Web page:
Petition to eliminate MOC draws 15,000 signatures


Discontent growing over program’s time, monetary requirements

certification technology

In the latest flareup over the American Board of Internal Medicine’s Maintenance of Certification (MOC) program, more than 15,000 doctors have signed a petition asking the board to eliminate it.

The petition, which is posted on the website, calls MOC “a complex and time-consuming process that poses significant challenges to practicing physicians” because of its fees, paperwork and requirements for ongoing assessments.

It also charges that there is “limited empirical evidence” that MOC participation leads to better patient outcomes or improved physician performance. The petition was started July 21 by Aaron Goodman, MD, a hematologist and associate professor of medicine at the University of California-San Diego. Goodman subsequently announced the petition and linked to it on the social media website X (formerly Twitter)

The petition represents the most recent expression of anger many doctors feel towards MOC dating back over three decades. In 1990 the ABIM, which provides certification for about 25% of physicians, did away with its policy of lifetime board certification. Instead, it required doctors certifying after 1990 to recertify every 10 years.

Then in 2013, the ABIM announced that in addition to the 10-year exam it would require physicians to complete various MOC requirements on three- and five-year cycles. The new requirements caused an outcry among ABIM’s membership, in response to which the board modified some of the changes and eliminated others in 2015.

The 2013 requirements also brought about the launch of the National Board of Physicians and Surgeons (NBPAS), which offered doctors a less intensive path to certification maintenance. NBPAS Associate Director Karen Schatten, MLS, said in an email that the organization has seen a 20% increase in applications since the start of the year. “While I think it would be too soon to comment on trends related to the recent MOC flare-up, NBPAS has seen an overall uptick in physician interest,” she wrote.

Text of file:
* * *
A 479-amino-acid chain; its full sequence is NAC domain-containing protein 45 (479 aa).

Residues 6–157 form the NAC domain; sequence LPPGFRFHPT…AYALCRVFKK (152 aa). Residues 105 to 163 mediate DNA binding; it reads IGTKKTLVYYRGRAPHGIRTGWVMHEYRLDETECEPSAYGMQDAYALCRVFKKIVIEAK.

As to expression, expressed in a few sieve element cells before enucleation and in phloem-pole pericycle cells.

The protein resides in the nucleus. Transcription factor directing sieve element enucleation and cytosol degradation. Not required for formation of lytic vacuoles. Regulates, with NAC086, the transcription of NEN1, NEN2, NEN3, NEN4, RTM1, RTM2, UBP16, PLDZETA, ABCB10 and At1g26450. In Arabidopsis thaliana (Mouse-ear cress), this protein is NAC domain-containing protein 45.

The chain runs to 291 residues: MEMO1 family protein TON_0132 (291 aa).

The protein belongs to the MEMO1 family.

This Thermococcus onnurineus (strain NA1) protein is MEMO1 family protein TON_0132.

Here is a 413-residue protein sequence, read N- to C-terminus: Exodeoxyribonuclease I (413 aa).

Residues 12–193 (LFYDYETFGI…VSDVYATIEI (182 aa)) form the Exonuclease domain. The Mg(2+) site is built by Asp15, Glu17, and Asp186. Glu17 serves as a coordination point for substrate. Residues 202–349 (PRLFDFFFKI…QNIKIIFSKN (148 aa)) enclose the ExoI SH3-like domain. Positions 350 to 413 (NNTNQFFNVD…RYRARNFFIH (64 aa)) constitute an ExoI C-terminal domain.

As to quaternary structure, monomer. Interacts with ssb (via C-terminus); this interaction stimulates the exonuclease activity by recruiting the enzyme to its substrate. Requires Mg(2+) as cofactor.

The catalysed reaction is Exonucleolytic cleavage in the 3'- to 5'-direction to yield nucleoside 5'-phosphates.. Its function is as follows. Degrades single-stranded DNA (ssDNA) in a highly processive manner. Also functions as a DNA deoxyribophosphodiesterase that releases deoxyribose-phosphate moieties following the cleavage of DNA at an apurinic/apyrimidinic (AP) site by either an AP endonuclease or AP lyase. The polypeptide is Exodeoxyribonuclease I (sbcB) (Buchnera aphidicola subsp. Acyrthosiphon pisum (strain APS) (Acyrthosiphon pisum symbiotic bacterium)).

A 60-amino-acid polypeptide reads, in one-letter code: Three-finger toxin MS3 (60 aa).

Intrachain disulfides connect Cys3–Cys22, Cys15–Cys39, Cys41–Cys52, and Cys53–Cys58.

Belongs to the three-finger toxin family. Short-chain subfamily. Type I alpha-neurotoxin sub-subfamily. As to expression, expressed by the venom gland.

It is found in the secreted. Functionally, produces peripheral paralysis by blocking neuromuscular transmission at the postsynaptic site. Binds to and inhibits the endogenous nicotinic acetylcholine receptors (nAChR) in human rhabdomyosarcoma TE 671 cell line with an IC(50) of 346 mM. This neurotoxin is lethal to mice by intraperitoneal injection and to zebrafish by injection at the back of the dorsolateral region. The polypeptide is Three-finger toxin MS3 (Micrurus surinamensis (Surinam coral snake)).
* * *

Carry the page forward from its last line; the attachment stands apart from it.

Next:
Last year, the ABIM introduced another method for meeting MOC assessment requirements in the form of the Longitudinal Knowledge Assessment, a 30-question quiz doctors can take every quarter in place of the long-form 10-year exam. ABIM charges $220 per year for one certification, and $120 for any additional certifications.

Shortly after starting the petition Goodman and Richard Baron, MD, MACP, president and chief executive of ABIM, were guests together on the podcast Healthcare Unfiltered. Baron defended MOC, calling it “an educational and an assessment tool. We know we’re not good at assessing ourselves. How many of us would say we’re below-average drivers?”

“The value that ABIM generates is reporting you as certified by aggregating a bunch of information about you, including the [MOC] assessment and publicly reporting that you are board-certified,” Baron added. “What gives that certification value is there’s a program behind it that has standards and substance.”

Goodman said he launched his petition partly out of frustration over the additional administrative burden MOC imposes. “We already have all these forms to sign, insurance companies to deal with, and it takes away from the satisfaction of practicing medicine,” he said. “I get like three emails a week from ABIM saying I owe them money and I’m done dealing with it,” he said.

In a later conversation with Medical Economics Goodman said “I was fortunate to have a reasonably sized platform on Twitter so I made the petition and started tweeting it, and I noticed right away that nearly 100% of people seemed to support, even people I haven’t gotten along with professionally.”

Goodman said he understands the value of board certification. “I don’t mind doing the exam once, but the certification is a useless waste of time and money” that most doctors participate in because their hospital admitting privileges, and thus their livelihood, depends on maintaining their certification.

“I don’t plan on stopping this until MOC goes away,” he said.

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